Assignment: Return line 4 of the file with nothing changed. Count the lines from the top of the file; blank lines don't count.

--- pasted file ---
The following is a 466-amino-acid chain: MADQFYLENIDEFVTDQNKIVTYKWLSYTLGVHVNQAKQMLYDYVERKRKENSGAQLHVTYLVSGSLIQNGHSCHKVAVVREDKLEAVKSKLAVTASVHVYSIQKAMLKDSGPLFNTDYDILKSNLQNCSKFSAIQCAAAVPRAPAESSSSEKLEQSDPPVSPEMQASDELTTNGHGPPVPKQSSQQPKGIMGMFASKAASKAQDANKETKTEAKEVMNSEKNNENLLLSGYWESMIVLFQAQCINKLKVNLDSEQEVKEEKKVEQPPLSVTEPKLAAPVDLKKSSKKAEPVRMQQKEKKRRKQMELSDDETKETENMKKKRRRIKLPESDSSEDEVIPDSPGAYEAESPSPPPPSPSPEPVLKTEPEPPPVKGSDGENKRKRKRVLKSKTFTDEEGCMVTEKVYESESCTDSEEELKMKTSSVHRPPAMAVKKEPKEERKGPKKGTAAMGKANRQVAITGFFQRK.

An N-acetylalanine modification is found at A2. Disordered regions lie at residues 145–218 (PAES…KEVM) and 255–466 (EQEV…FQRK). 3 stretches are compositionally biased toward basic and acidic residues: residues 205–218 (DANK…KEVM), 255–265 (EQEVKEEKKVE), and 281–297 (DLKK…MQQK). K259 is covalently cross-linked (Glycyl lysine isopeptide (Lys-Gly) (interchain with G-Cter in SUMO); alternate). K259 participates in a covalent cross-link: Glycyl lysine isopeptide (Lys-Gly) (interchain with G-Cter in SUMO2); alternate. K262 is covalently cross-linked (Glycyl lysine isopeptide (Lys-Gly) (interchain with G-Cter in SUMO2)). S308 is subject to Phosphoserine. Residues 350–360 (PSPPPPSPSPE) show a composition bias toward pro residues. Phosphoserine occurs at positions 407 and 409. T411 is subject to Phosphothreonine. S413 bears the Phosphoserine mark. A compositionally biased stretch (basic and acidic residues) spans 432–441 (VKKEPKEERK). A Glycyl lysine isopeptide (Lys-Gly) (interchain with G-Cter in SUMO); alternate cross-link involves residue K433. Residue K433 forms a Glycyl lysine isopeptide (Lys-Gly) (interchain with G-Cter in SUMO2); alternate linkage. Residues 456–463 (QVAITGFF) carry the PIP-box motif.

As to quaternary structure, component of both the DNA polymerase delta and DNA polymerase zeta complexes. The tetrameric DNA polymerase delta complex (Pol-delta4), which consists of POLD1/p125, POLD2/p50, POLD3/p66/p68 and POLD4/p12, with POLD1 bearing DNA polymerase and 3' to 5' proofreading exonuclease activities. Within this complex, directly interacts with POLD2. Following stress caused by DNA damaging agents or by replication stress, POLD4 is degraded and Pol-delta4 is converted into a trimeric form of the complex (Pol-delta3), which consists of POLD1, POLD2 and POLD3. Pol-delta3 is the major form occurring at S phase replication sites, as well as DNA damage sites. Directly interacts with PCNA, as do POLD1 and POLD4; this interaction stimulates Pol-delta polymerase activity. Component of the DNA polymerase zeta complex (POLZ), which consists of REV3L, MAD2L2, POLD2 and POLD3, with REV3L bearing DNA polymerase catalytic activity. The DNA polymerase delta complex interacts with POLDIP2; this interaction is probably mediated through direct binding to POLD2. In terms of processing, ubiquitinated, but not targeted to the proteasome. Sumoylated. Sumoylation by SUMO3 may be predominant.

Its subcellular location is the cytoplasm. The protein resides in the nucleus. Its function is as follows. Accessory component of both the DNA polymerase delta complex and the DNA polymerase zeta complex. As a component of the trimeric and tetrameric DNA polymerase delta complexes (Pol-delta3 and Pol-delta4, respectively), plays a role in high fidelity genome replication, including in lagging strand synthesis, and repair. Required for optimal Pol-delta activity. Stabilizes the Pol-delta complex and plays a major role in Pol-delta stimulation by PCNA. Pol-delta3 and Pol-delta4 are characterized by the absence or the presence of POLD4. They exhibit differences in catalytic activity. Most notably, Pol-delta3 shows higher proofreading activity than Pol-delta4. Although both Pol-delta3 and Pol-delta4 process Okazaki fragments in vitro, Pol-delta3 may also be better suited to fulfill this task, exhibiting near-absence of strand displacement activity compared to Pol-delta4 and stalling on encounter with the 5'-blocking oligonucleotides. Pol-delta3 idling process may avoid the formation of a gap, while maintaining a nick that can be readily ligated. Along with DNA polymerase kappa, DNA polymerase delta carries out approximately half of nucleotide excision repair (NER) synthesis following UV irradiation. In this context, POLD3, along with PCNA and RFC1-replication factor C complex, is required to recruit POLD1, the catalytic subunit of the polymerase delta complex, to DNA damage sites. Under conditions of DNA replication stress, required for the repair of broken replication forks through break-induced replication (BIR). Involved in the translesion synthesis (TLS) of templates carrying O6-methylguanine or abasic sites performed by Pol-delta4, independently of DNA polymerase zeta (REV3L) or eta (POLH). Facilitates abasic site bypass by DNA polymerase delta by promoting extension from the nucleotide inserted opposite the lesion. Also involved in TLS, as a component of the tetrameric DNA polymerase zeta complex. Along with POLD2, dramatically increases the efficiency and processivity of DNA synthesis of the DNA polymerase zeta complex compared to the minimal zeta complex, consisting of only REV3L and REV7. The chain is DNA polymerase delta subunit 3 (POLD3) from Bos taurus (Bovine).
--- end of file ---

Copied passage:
Its subcellular location is the cytoplasm. The protein resides in the nucleus. Its function is as follows. Accessory component of both the DNA polymerase delta complex and the DNA polymerase zeta complex. As a component of the trimeric and tetrameric DNA polymerase delta complexes (Pol-delta3 and Pol-delta4, respectively), plays a role in high fidelity genome replication, including in lagging strand synthesis, and repair. Required for optimal Pol-delta activity. Stabilizes the Pol-delta complex and plays a major role in Pol-delta stimulation by PCNA. Pol-delta3 and Pol-delta4 are characterized by the absence or the presence of POLD4. They exhibit differences in catalytic activity. Most notably, Pol-delta3 shows higher proofreading activity than Pol-delta4. Although both Pol-delta3 and Pol-delta4 process Okazaki fragments in vitro, Pol-delta3 may also be better suited to fulfill this task, exhibiting near-absence of strand displacement activity compared to Pol-delta4 and stalling on encounter with the 5'-blocking oligonucleotides. Pol-delta3 idling process may avoid the formation of a gap, while maintaining a nick that can be readily ligated. Along with DNA polymerase kappa, DNA polymerase delta carries out approximately half of nucleotide excision repair (NER) synthesis following UV irradiation. In this context, POLD3, along with PCNA and RFC1-replication factor C complex, is required to recruit POLD1, the catalytic subunit of the polymerase delta complex, to DNA damage sites. Under conditions of DNA replication stress, required for the repair of broken replication forks through break-induced replication (BIR). Involved in the translesion synthesis (TLS) of templates carrying O6-methylguanine or abasic sites performed by Pol-delta4, independently of DNA polymerase zeta (REV3L) or eta (POLH). Facilitates abasic site bypass by DNA polymerase delta by promoting extension from the nucleotide inserted opposite the lesion. Also involved in TLS, as a component of the tetrameric DNA polymerase zeta complex. Along with POLD2, dramatically increases the efficiency and processivity of DNA synthesis of the DNA polymerase zeta complex compared to the minimal zeta complex, consisting of only REV3L and REV7. The chain is DNA polymerase delta subunit 3 (POLD3) from Bos taurus (Bovine).